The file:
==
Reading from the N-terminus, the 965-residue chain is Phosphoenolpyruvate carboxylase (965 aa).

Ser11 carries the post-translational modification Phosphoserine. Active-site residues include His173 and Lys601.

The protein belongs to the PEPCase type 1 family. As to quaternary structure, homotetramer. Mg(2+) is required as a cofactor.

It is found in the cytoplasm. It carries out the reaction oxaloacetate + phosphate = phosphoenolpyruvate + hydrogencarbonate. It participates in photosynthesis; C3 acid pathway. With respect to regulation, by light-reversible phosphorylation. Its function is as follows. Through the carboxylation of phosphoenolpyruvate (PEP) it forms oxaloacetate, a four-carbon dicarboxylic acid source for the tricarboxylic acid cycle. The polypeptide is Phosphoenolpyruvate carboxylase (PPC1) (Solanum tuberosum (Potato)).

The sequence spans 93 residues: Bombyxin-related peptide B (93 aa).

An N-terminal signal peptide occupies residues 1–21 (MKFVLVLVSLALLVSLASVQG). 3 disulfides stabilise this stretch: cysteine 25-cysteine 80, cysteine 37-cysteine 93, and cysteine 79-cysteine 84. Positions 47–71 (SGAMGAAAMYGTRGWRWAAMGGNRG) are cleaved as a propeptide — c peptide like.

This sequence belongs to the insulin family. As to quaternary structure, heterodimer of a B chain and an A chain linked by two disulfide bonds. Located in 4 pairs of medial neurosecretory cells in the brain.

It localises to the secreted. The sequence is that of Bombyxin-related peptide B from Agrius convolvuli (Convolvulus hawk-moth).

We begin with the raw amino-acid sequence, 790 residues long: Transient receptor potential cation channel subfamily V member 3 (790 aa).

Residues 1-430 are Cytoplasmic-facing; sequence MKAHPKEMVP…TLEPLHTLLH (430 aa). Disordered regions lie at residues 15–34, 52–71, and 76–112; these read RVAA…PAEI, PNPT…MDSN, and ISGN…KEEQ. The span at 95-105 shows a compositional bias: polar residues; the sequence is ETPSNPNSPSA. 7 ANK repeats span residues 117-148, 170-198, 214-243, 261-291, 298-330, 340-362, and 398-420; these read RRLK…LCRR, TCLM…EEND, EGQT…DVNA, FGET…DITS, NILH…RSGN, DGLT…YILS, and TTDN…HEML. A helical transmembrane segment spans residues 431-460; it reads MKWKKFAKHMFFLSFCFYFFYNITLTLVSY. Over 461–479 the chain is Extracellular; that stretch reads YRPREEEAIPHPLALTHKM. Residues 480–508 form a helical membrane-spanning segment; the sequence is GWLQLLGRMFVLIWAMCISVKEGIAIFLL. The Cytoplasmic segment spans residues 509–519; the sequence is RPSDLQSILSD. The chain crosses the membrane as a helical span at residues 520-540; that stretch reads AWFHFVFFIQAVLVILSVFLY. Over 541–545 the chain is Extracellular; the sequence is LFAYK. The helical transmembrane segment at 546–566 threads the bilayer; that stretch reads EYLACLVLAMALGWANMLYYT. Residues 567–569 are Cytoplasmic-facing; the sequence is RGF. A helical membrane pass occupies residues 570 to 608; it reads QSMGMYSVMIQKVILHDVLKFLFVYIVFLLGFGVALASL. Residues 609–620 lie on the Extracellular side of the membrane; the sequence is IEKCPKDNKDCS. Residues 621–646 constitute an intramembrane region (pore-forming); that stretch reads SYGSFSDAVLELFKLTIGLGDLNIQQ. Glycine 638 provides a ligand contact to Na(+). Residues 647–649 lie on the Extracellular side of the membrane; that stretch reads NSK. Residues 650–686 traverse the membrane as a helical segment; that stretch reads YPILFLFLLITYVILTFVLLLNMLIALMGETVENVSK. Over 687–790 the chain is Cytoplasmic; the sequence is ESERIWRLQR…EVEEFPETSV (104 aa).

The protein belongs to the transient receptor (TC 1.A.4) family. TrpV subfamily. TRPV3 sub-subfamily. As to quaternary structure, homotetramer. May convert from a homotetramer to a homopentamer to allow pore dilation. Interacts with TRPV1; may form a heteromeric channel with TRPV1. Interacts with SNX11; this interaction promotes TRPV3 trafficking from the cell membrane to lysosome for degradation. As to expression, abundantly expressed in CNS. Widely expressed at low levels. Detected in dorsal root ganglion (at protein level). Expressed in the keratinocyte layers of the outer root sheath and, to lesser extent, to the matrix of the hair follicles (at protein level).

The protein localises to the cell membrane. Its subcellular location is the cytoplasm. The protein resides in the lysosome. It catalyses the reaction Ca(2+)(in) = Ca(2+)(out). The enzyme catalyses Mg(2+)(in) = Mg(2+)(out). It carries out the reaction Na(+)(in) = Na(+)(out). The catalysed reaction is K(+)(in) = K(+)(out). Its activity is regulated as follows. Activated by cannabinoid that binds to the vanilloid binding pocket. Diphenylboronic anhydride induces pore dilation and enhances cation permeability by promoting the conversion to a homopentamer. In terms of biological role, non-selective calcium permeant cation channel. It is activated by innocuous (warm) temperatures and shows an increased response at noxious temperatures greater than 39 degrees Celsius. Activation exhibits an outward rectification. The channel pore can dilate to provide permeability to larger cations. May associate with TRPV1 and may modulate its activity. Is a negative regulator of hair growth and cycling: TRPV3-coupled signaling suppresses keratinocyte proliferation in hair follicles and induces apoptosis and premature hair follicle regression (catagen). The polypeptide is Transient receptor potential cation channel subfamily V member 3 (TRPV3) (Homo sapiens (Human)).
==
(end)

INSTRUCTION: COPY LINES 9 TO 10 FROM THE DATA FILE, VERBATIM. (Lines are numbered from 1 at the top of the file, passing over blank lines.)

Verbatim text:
We begin with the raw amino-acid sequence, 790 residues long: Transient receptor potential cation channel subfamily V member 3 (790 aa).

Residues 1-430 are Cytoplasmic-facing; sequence MKAHPKEMVP…TLEPLHTLLH (430 aa). Disordered regions lie at residues 15–34, 52–71, and 76–112; these read RVAA…PAEI, PNPT…MDSN, and ISGN…KEEQ. The span at 95-105 shows a compositional bias: polar residues; the sequence is ETPSNPNSPSA. 7 ANK repeats span residues 117-148, 170-198, 214-243, 261-291, 298-330, 340-362, and 398-420; these read RRLK…LCRR, TCLM…EEND, EGQT…DVNA, FGET…DITS, NILH…RSGN, DGLT…YILS, and TTDN…HEML. A helical transmembrane segment spans residues 431-460; it reads MKWKKFAKHMFFLSFCFYFFYNITLTLVSY. Over 461–479 the chain is Extracellular; that stretch reads YRPREEEAIPHPLALTHKM. Residues 480–508 form a helical membrane-spanning segment; the sequence is GWLQLLGRMFVLIWAMCISVKEGIAIFLL. The Cytoplasmic segment spans residues 509–519; the sequence is RPSDLQSILSD. The chain crosses the membrane as a helical span at residues 520-540; that stretch reads AWFHFVFFIQAVLVILSVFLY. Over 541–545 the chain is Extracellular; the sequence is LFAYK. The helical transmembrane segment at 546–566 threads the bilayer; that stretch reads EYLACLVLAMALGWANMLYYT. Residues 567–569 are Cytoplasmic-facing; the sequence is RGF. A helical membrane pass occupies residues 570 to 608; it reads QSMGMYSVMIQKVILHDVLKFLFVYIVFLLGFGVALASL. Residues 609–620 lie on the Extracellular side of the membrane; the sequence is IEKCPKDNKDCS. Residues 621–646 constitute an intramembrane region (pore-forming); that stretch reads SYGSFSDAVLELFKLTIGLGDLNIQQ. Glycine 638 provides a ligand contact to Na(+). Residues 647–649 lie on the Extracellular side of the membrane; that stretch reads NSK. Residues 650–686 traverse the membrane as a helical segment; that stretch reads YPILFLFLLITYVILTFVLLLNMLIALMGETVENVSK. Over 687–790 the chain is Cytoplasmic; the sequence is ESERIWRLQR…EVEEFPETSV (104 aa).